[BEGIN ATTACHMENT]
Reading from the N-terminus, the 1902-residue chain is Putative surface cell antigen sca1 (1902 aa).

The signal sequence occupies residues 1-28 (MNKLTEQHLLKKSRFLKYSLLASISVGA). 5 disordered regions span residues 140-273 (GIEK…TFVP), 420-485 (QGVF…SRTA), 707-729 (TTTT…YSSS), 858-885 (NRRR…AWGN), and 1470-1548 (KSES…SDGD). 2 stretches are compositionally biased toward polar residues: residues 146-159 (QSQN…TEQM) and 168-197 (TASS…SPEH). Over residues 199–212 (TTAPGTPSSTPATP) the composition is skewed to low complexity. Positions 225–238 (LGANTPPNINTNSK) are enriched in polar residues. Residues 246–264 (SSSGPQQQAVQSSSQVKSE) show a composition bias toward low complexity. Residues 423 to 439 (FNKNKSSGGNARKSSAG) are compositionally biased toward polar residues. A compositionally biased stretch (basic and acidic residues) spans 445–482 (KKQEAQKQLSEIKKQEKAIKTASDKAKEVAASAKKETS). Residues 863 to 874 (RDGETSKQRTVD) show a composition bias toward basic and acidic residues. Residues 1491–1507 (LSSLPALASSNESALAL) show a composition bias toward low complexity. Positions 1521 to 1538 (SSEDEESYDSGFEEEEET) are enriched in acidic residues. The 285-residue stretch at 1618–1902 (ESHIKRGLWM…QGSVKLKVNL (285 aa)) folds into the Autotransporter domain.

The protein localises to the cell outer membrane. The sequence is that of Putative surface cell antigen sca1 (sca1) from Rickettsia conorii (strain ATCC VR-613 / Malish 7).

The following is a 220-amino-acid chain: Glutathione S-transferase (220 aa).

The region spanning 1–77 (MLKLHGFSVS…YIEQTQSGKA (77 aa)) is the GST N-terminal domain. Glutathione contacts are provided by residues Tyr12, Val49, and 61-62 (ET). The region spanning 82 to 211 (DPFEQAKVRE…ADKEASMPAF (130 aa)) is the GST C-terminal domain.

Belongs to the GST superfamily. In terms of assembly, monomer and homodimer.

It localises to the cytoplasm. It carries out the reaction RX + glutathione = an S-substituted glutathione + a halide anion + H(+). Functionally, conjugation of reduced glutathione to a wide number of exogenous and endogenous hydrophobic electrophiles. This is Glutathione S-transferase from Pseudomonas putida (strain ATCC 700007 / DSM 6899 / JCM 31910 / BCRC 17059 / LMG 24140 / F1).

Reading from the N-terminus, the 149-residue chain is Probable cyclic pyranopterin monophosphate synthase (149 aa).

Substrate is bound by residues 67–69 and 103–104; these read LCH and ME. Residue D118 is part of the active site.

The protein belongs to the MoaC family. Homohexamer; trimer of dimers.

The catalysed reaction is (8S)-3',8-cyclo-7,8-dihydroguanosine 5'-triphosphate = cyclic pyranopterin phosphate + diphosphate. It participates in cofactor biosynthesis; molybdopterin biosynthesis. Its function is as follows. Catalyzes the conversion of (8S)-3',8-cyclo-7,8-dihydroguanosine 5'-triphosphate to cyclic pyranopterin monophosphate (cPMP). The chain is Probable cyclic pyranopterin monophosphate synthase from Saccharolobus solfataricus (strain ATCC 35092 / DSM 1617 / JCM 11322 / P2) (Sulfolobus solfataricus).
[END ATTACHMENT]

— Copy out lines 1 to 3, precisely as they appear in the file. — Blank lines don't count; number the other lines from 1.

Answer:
Reading from the N-terminus, the 1902-residue chain is Putative surface cell antigen sca1 (1902 aa).

The signal sequence occupies residues 1-28 (MNKLTEQHLLKKSRFLKYSLLASISVGA). 5 disordered regions span residues 140-273 (GIEK…TFVP), 420-485 (QGVF…SRTA), 707-729 (TTTT…YSSS), 858-885 (NRRR…AWGN), and 1470-1548 (KSES…SDGD). 2 stretches are compositionally biased toward polar residues: residues 146-159 (QSQN…TEQM) and 168-197 (TASS…SPEH). Over residues 199–212 (TTAPGTPSSTPATP) the composition is skewed to low complexity. Positions 225–238 (LGANTPPNINTNSK) are enriched in polar residues. Residues 246–264 (SSSGPQQQAVQSSSQVKSE) show a composition bias toward low complexity. Residues 423 to 439 (FNKNKSSGGNARKSSAG) are compositionally biased toward polar residues. A compositionally biased stretch (basic and acidic residues) spans 445–482 (KKQEAQKQLSEIKKQEKAIKTASDKAKEVAASAKKETS). Residues 863 to 874 (RDGETSKQRTVD) show a composition bias toward basic and acidic residues. Residues 1491–1507 (LSSLPALASSNESALAL) show a composition bias toward low complexity. Positions 1521 to 1538 (SSEDEESYDSGFEEEEET) are enriched in acidic residues. The 285-residue stretch at 1618–1902 (ESHIKRGLWM…QGSVKLKVNL (285 aa)) folds into the Autotransporter domain.

The protein localises to the cell outer membrane. The sequence is that of Putative surface cell antigen sca1 (sca1) from Rickettsia conorii (strain ATCC VR-613 / Malish 7).